Andrew Latham

Cleaning up a postfix mail queue is both dangerous and important when situations require it.

There will come a time when every admin needs to preform magic. This is some magic to remove emails from a Postfix queue when you have hundreds of thousands of emails and the mailq command can't finish.

mailq | awk 'BEGIN { RS = "" } /domain.com/' | sed 's/!//' | postsuper -d -

In laymans terms, this script runs the mailq program and starts working on the output. This is both dangerous and fast. AWK jumps in and gets the mail ID and then SED will trim out the ! character if it is present, lastly the postsuper -d will delete what ever it gets. Change domain.com for whatever source of spam you are getting. If it is a country code you are having problems with you can do ".cc" for the TLD. Please use with caution.

Andrew Latham

Sparse files are handy but at times difficult to work with.

When you need to move large sparse files across the network there are many issues related to support of this new FS method. Sparse files are files that say they are size X but only allocate blocks on the file system that are actually used. This is a great use of space and very nice for virtualization. In the past methods like COW to only use space as it was needed. These solutions worked. Sparse file support was integrated into the Linux Kernel and now it is the preferred way to handle images.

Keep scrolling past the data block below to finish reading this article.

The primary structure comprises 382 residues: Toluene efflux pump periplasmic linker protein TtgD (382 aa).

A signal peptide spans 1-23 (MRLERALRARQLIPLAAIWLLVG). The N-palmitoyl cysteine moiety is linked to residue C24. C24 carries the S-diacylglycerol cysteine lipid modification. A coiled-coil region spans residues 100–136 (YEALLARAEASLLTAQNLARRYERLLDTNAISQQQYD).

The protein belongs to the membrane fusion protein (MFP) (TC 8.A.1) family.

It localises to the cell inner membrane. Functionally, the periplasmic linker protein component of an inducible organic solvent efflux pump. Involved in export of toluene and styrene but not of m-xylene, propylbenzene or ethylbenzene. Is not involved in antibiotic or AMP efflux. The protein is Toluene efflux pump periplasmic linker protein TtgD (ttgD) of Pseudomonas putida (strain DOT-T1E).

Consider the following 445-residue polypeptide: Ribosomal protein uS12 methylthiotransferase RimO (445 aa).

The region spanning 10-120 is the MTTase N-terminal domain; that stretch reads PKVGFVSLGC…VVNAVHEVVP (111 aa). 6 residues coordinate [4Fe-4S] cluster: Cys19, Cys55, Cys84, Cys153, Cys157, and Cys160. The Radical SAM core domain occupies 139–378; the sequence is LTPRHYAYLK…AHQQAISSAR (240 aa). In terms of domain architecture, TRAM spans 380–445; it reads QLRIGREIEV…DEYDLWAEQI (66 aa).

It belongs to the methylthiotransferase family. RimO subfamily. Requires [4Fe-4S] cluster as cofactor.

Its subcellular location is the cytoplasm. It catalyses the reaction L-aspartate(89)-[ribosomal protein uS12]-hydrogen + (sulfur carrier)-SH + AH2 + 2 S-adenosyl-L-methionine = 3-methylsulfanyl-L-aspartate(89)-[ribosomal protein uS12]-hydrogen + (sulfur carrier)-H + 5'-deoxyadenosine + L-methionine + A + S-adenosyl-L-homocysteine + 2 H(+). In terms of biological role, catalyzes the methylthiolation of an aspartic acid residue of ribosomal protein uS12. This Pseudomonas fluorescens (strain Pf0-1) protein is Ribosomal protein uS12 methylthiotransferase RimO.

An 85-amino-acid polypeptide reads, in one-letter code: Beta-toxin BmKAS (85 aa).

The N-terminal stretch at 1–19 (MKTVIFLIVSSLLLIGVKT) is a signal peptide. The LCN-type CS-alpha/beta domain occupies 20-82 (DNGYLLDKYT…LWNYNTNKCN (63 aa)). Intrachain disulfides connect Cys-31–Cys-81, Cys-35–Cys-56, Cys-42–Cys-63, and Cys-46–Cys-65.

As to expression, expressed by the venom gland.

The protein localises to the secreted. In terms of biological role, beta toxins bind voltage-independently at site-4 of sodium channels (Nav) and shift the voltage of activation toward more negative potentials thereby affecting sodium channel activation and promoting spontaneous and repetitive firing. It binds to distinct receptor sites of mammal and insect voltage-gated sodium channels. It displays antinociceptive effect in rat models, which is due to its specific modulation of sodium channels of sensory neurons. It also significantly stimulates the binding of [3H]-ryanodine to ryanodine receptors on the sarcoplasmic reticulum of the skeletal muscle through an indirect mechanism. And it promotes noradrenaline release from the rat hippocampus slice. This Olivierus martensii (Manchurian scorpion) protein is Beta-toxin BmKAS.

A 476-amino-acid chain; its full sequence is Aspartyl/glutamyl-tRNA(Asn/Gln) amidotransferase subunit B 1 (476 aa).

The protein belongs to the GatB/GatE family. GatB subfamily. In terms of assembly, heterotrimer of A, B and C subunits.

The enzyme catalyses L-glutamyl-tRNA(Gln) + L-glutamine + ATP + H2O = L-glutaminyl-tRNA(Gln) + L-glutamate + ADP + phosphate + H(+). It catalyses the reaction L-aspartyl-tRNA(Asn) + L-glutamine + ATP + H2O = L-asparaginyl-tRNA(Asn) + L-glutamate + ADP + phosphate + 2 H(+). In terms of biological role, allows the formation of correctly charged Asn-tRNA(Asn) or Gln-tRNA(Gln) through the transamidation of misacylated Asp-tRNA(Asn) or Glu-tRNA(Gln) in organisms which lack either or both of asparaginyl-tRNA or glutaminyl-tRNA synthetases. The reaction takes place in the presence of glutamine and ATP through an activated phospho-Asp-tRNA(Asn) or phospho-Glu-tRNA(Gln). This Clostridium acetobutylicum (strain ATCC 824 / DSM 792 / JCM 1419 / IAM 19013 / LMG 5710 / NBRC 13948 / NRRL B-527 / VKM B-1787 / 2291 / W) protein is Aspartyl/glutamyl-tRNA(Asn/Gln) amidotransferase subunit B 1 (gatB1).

Andrew Latham

Developers on various platforms can often unknowingly introduce encoding issues on files. Here is a solution to one problem.

Simple one liner to remove all ^M line returns from files in a directory. I use this on an Open Source project I work on mainly for PHP files. Type "CTRL v" then "CTRL m" to get the system ^M char. The character will not copy and paste. The filter for SVN is optional and insert CVS or git for your SCM of choice.

grep -IUrl "^M" * | grep -v svn | xargs sed -i 's/^M$//' Easy! Search the directory recursively. Filter out the SVN files. Run SED against the files in the list.

Andrew Latham

Python CLI Webserver

If you ever need or want to create a webserver with the files in the current directory listed then just use this little snippet.

python -m SimpleHTTPServer

It will inform you of the address it is listening at or you can set the port via

python -m SimpleHTTPServer 8080

With Python 3 you might want to use:

python3 -m http.server

The same method of setting the port with Python 3 too

python3 -m http.server 8080